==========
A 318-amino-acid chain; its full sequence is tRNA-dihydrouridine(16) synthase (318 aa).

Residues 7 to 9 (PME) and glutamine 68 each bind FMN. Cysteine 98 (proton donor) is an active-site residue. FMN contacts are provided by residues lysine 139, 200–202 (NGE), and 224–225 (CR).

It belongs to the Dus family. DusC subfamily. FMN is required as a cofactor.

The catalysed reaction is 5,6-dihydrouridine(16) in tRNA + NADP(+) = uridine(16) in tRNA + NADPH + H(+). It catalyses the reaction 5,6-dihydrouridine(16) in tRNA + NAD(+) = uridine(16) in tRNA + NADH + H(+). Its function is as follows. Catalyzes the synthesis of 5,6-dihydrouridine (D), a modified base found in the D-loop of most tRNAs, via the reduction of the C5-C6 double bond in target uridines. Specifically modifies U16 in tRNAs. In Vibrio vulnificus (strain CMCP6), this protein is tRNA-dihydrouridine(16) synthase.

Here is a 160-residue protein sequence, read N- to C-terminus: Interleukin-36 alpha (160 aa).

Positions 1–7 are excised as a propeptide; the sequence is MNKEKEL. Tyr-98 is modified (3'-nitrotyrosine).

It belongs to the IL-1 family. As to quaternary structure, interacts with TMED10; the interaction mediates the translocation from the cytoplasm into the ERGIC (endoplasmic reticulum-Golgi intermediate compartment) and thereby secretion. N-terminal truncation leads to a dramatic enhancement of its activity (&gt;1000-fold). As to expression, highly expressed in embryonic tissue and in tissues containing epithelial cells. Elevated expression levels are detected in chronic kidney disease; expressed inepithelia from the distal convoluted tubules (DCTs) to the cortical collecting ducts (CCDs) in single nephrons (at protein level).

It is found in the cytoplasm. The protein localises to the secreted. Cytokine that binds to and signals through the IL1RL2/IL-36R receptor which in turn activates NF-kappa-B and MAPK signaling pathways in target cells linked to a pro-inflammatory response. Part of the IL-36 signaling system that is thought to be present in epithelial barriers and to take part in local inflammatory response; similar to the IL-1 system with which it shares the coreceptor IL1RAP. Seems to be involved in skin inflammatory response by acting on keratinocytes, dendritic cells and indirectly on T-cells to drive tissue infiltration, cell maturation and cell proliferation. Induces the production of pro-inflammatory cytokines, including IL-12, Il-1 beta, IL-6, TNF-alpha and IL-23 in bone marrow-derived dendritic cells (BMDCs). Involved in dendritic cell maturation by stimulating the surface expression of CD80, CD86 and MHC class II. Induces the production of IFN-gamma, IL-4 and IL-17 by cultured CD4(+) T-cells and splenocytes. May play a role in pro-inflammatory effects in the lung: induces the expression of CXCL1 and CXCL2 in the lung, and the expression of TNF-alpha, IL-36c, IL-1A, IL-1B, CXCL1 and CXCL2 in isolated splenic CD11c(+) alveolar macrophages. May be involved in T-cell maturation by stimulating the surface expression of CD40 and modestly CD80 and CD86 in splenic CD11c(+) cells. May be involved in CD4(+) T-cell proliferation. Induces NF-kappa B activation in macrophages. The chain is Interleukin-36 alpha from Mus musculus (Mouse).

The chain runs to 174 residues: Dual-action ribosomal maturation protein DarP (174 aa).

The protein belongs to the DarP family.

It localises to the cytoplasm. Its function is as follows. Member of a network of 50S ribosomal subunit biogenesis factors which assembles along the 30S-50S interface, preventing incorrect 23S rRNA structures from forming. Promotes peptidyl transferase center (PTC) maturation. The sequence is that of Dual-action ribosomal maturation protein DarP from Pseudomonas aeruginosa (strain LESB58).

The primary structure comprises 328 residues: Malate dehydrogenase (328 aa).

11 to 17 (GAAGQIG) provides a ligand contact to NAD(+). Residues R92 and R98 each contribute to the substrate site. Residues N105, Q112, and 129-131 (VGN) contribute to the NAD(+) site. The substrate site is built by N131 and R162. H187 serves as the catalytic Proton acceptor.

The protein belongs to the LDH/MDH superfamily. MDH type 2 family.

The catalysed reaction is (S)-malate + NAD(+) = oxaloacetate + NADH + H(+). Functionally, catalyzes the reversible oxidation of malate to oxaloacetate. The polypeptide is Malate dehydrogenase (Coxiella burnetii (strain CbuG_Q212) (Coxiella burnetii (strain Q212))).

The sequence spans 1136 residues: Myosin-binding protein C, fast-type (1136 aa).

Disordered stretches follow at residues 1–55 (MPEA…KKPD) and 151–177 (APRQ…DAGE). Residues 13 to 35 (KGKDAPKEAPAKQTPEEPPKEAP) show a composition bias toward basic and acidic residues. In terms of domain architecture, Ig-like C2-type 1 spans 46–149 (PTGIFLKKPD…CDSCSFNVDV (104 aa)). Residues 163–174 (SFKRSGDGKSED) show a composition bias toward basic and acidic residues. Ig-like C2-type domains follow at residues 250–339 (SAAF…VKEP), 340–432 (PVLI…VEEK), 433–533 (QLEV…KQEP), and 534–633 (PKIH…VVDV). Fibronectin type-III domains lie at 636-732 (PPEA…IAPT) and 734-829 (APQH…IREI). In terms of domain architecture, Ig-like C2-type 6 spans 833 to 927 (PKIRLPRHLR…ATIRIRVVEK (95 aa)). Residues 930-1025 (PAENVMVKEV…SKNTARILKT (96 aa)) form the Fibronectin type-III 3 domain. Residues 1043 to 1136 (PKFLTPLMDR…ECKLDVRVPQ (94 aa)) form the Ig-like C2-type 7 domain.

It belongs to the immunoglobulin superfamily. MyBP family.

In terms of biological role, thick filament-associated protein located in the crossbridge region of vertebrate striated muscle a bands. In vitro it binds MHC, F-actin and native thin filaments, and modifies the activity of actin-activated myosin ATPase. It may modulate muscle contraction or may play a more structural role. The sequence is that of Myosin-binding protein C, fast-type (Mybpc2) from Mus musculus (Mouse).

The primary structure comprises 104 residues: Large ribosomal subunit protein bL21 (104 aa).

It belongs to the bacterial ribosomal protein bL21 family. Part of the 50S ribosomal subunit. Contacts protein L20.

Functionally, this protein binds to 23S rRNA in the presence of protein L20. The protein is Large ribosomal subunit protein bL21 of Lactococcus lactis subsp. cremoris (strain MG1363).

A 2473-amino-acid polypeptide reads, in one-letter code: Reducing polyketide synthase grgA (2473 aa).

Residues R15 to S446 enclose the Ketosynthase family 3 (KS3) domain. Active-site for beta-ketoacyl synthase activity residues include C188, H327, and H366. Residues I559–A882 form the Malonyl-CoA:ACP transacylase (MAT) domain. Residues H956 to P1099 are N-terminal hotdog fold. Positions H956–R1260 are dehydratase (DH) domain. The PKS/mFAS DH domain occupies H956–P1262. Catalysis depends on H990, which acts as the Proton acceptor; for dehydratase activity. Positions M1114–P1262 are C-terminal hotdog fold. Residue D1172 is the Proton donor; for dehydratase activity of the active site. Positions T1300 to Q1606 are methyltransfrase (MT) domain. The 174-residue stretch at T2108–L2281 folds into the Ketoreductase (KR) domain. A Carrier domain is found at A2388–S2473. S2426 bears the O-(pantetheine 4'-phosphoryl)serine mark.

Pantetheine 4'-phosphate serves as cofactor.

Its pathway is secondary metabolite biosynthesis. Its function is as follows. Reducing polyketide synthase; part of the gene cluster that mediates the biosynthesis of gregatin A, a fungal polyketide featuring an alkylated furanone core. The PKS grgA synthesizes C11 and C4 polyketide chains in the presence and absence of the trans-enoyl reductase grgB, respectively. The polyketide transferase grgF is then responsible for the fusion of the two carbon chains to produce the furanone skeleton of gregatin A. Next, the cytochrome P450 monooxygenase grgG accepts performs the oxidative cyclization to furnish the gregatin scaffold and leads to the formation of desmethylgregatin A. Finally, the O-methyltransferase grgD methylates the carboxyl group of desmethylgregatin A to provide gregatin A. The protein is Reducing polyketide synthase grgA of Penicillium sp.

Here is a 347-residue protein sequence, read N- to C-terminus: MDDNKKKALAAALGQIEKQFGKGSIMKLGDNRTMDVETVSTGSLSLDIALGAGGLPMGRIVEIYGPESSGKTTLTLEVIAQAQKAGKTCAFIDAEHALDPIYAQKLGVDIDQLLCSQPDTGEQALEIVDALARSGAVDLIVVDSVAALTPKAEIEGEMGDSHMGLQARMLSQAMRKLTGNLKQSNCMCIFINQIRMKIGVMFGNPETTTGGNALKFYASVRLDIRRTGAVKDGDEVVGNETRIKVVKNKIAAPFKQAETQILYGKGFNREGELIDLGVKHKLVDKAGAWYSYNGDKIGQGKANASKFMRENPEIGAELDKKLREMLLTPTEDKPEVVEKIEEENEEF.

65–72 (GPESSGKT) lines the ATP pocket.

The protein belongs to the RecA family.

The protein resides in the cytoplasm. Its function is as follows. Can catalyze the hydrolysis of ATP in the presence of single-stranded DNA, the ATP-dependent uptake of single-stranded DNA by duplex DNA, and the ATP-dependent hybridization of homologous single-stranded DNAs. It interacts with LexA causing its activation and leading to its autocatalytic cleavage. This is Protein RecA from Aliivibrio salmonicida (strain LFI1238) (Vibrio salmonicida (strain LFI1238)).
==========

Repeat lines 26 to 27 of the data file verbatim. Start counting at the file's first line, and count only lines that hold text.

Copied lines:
Its pathway is secondary metabolite biosynthesis. Its function is as follows. Reducing polyketide synthase; part of the gene cluster that mediates the biosynthesis of gregatin A, a fungal polyketide featuring an alkylated furanone core. The PKS grgA synthesizes C11 and C4 polyketide chains in the presence and absence of the trans-enoyl reductase grgB, respectively. The polyketide transferase grgF is then responsible for the fusion of the two carbon chains to produce the furanone skeleton of gregatin A. Next, the cytochrome P450 monooxygenase grgG accepts performs the oxidative cyclization to furnish the gregatin scaffold and leads to the formation of desmethylgregatin A. Finally, the O-methyltransferase grgD methylates the carboxyl group of desmethylgregatin A to provide gregatin A. The protein is Reducing polyketide synthase grgA of Penicillium sp.

Here is a 347-residue protein sequence, read N- to C-terminus: MDDNKKKALAAALGQIEKQFGKGSIMKLGDNRTMDVETVSTGSLSLDIALGAGGLPMGRIVEIYGPESSGKTTLTLEVIAQAQKAGKTCAFIDAEHALDPIYAQKLGVDIDQLLCSQPDTGEQALEIVDALARSGAVDLIVVDSVAALTPKAEIEGEMGDSHMGLQARMLSQAMRKLTGNLKQSNCMCIFINQIRMKIGVMFGNPETTTGGNALKFYASVRLDIRRTGAVKDGDEVVGNETRIKVVKNKIAAPFKQAETQILYGKGFNREGELIDLGVKHKLVDKAGAWYSYNGDKIGQGKANASKFMRENPEIGAELDKKLREMLLTPTEDKPEVVEKIEEENEEF.